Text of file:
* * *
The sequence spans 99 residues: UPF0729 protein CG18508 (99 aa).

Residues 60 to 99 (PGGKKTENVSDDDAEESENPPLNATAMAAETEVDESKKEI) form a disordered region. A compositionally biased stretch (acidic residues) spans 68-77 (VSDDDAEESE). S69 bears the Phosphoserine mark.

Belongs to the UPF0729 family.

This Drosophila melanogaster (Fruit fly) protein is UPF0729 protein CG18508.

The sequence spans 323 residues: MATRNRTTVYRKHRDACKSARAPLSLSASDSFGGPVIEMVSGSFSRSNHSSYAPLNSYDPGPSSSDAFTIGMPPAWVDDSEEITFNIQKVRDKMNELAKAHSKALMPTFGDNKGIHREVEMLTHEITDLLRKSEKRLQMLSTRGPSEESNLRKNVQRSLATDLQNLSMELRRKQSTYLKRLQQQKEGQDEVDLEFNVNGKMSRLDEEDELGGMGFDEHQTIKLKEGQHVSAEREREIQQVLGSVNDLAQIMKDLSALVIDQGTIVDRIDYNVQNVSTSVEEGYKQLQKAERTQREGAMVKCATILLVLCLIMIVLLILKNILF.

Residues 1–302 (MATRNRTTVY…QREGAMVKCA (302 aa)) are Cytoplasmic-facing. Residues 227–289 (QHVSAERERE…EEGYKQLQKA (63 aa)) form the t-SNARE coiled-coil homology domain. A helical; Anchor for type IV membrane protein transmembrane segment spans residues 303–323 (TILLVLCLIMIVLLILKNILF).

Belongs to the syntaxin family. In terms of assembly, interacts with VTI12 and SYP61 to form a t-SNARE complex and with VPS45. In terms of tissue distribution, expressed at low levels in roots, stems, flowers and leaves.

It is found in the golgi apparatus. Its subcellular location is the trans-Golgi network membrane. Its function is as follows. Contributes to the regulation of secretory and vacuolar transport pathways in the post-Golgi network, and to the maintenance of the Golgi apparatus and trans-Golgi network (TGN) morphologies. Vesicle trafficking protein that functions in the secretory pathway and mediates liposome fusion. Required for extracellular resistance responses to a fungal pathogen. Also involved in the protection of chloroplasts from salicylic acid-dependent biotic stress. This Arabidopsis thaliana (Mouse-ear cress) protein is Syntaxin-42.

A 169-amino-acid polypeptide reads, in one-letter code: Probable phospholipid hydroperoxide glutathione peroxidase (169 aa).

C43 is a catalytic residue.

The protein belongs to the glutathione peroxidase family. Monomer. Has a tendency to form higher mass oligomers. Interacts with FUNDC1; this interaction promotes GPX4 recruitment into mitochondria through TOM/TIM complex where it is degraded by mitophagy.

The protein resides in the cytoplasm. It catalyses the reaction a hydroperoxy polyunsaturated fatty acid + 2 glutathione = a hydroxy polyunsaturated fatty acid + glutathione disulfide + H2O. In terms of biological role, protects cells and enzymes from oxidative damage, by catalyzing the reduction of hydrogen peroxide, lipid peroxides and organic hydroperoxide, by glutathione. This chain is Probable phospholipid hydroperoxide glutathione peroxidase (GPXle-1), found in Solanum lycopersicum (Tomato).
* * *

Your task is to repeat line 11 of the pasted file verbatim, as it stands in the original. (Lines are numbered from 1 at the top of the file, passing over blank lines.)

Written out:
The protein belongs to the glutathione peroxidase family. Monomer. Has a tendency to form higher mass oligomers. Interacts with FUNDC1; this interaction promotes GPX4 recruitment into mitochondria through TOM/TIM complex where it is degraded by mitophagy.